Monday, March 31, 2014


Marlene at her 50th Anniversary party

There is a place off of Richard’s Boulevard called the Union Gospel Mission, a homeless shelter that feeds men and women every night after a church service.  I met Marlene Vance there when she and her husband, Tom were leading worship and Mario and I were volunteering .

“What are we singing tonight?” I asked Marlene, trying to strike up conversation.

Marlene looked at me and smiled, “We’ll see.”  Instead of winking at me, she closed both eyes, like a double wink.  I liked her immediately.

It turned out that “We’ll see” meant that Tom and Marlene took requests from the men who came in off the streets.  Tom had a hymnal and the hungry men and women knew that anything they wanted to request from the hymnal we would sing.  Marlene could play anything on the piano – it turned out she had taught herself years before.

Today I visited her as she lay in a hospital bed next to her own baby grand piano.  The setting was her living room, a warm place she had called home for years.  I had been gone all weekend and came home last night to find out that Marlene had suffered a massive stroke, after an operation she had last Friday.

“She can hear everything you say,” Corlis (Marlene’s daughter-in-law)  told me as soon as I arrived. 

“Okay,” I said. 

“Just talk to her, just enjoy your time with her.” 

“Okay, I will.”

I walked toward her, and there she was, asleep or very close to it. 

“Marlene?”  I came over and stroked her head like she was my daughter, in bed with a fever.  “It’s me, Janet…”

She inhaled deeply and that’s when I started talking.  I shared so much; I talked for a very long time and I felt her listening.  When I finished telling her all of the things I had to say, I asked if she wanted me to sing.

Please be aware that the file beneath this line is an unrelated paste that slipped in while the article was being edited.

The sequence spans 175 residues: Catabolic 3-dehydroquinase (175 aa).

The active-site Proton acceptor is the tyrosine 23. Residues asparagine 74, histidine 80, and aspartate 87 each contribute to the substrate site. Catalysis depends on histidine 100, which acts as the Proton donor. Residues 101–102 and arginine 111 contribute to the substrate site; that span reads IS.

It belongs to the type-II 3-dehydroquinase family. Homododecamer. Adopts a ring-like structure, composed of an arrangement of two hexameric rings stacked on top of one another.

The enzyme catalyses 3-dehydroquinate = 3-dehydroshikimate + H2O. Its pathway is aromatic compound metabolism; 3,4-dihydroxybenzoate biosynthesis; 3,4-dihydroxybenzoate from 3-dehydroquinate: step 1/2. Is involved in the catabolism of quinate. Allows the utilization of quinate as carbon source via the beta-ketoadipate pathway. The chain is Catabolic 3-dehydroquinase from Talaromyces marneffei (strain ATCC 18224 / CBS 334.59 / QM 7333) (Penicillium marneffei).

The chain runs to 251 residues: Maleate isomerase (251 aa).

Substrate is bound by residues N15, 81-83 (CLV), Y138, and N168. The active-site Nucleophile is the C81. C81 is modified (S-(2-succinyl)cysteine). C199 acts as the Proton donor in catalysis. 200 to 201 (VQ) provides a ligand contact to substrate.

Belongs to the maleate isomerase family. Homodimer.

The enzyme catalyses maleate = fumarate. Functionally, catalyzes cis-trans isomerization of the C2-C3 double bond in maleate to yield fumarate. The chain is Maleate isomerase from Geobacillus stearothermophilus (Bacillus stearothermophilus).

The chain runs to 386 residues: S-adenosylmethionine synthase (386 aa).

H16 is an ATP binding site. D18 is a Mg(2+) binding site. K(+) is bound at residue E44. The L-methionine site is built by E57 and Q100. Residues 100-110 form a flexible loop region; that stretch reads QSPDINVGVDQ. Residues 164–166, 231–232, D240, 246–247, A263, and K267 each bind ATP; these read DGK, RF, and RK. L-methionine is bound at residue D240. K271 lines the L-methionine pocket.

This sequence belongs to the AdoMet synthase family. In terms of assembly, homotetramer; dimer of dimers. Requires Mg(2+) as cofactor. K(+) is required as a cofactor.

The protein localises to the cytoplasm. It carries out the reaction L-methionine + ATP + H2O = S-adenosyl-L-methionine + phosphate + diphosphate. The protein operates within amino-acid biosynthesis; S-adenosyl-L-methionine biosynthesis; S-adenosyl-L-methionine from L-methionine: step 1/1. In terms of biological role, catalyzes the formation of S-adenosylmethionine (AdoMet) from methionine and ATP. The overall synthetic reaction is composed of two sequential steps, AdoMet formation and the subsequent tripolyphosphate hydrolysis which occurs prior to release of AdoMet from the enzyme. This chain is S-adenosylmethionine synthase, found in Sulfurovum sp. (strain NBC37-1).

Since she didn’t object, I did.  As I did, I remembered….

We had moved from a small town in the mountains called Arnold to the urban jungle of Sacramento.  In Arnold we had a close-knit community and the first church home we ever knew.  We came to Sacramento Vineyard almost by accident and were baptized into a great family, a family that had many standout leaders.  Marlene and her husband, Tom, were part of the leadership.  

We are still (for the most part) part of that big church family.  Many of the members of our church have moved on and our church is no longer called Sacramento Vineyard.  Still, its members are like any family that has grown up and carried on with life, often times going separate ways.   At least that’s the way I like to tell it.

Tom and Marlene Vance became to Mario and me what they were for much of the church already – a spiritual Father and Mother.   They weren't the kind of people that dispensed advice or clever wisdom every time we got near them.   Instead, they were the couple that had an open home and even wider open hearts.

It may be why their house was open to visitors coming to say goodbye today.  They don’t know how much longer she will be here; I’m sure she’s ready to go to heaven.  Part of me thinks Marlene would go if we all just stopped visiting.

I was conflicted today as I saw her.  So much of the visit I told her what she meant to me.  I thanked her for being who she is; thanked her for living her faith in front of me.  It made me remember a conversation we had when we both attended a funeral for a mutual friend’s mother.